Defendants challenge death penalty trials, cite study finding racial bias in Arizona system

Jimmy Jenkins

Arizona Republic

More than 50 years after the U.S. Supreme Court outlawed the arbitrary application of the death penalty, a new study has found evidence of ongoing racial bias in Arizona’s capital punishment system.

The study was conducted in 2022 and 2023 by Frank Baumgartner, a political science professor at the University of North Carolina at Chapel Hill. The work was commissioned by the Maricopa County Public Defender’s Office. Baumgartner has researched and written extensively on the death penalty. 

The research shows Black men in Arizona are much more likely to be sentenced to death if they are accused of killing a white woman.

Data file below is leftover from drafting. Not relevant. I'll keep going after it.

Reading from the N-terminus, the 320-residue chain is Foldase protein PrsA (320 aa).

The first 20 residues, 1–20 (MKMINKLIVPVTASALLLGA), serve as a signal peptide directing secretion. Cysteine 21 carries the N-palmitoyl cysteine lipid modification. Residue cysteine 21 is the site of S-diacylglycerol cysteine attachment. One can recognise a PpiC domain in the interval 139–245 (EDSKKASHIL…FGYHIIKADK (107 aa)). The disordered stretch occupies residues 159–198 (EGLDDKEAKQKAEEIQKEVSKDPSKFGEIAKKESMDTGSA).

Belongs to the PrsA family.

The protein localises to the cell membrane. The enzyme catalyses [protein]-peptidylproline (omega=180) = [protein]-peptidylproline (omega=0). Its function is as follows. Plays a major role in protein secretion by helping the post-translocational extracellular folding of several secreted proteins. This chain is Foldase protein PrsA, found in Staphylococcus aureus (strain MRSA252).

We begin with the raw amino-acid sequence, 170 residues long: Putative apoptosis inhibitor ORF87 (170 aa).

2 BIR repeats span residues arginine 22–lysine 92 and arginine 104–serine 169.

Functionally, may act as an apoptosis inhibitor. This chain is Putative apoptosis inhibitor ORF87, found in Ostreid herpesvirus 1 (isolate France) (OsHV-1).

The public defender’s office has filed Baumgartner’s study as an exhibit in six cases in which the office is asking a judge to deny the Maricopa County Attorney’s Office’s notice to seek the death penalty against Black men charged with first degree murder. 

The defendants filed motions separately but have requested to join an evidentiary hearing led by the defense team for Anthony Milan Ross. All six defendants are awaiting trial.

Ross, a Black man, is accused of fatally shooting his former wife Iris Ross, a white woman, and their two children in Phoenix on Christmas in 2017.  He was charged in 2018 and has a trial scheduled for 2024.

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